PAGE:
End of Covid restrictions must be ‘sensible and cautious’
Families in Northumberland have been urged to remain ‘sensible and cautious’, despite the so-called ‘Freedom Day’ easing of coronavirus restrictions.
Despite rising Covid cases, most measures previously introduced to try to halt the march of the pandemic have now been scrapped.
While ministers may hope bubbles, social distancing and the rule of six are now a thing of the past, county bosses have urged the public to ensure the sacrifices of the past year have not been in vain.
Glen Sanderson, the leader of Northumberland County Council said: “The past 18 months have been extremely difficult for everyone but there are positive times ahead.
“However, we must all take a sensible and cautious approach to ensure the progress we’ve made is not wasted in the coming weeks and months.
“As a council, we’ll be taking all reasonable steps to reduce risks to keep our residents and staff safe, with regards to opening up our services and our buildings.
“So we’d ask everyone to please keep doing what they’ve been doing for a little longer, be considerate of the concerns of our more vulnerable residents who are perhaps more hesitant about Step 4 and enjoy the lifting of restrictions in a safe way.”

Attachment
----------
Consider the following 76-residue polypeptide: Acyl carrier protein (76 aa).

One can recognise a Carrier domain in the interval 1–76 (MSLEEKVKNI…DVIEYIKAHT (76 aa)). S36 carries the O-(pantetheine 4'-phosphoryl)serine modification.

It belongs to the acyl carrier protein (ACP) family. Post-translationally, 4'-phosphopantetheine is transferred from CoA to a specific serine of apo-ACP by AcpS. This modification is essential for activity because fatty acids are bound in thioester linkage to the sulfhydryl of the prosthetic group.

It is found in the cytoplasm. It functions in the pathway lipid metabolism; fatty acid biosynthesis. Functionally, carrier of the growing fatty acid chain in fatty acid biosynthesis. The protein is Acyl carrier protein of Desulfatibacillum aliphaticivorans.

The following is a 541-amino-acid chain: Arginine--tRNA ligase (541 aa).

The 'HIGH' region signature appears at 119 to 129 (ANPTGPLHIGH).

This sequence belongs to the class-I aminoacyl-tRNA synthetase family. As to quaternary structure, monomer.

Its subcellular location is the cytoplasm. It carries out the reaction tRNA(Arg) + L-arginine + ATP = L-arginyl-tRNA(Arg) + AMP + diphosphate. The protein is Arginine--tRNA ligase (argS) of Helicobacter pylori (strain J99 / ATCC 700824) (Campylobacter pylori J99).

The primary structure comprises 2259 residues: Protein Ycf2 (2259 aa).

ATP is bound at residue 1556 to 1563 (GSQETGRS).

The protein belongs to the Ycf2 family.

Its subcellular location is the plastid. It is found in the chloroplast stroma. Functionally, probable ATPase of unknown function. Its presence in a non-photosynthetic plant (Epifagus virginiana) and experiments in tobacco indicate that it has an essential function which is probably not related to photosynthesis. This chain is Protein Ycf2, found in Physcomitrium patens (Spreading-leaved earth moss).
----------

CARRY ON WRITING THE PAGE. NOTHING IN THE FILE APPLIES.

The new guidelines mean that groups of more than six people can now meet indoors and outside, allowing nightclubs to reopen and for limits on guests at weddings and funerals to end.
In Northumberland however, visitors to council buildings will still be asked to:
Wear a face covering when entering and leaving all council buildings and moving around communal areas; Maintain social distancing, where possible; Regularly wash or sanitise their hands.
Liz Morgan the county council’s director of public health, warned the virus is continuing to spread, despite Northumberland having among the highest vaccine take-up rates in the country.
The last week has seen cases rise by 40 per cent, but in some areas the increase has been steeper.
She added: “We’ve had over 2,000 new cases reported in the last seven days, but we know they’re only a proportion of the number of people with infection in the community.
“We still have the 14th highest rates in England, even though we are a county with lots of fresh air and space. The pandemic is still with us, and it is vital we all remain cautious.”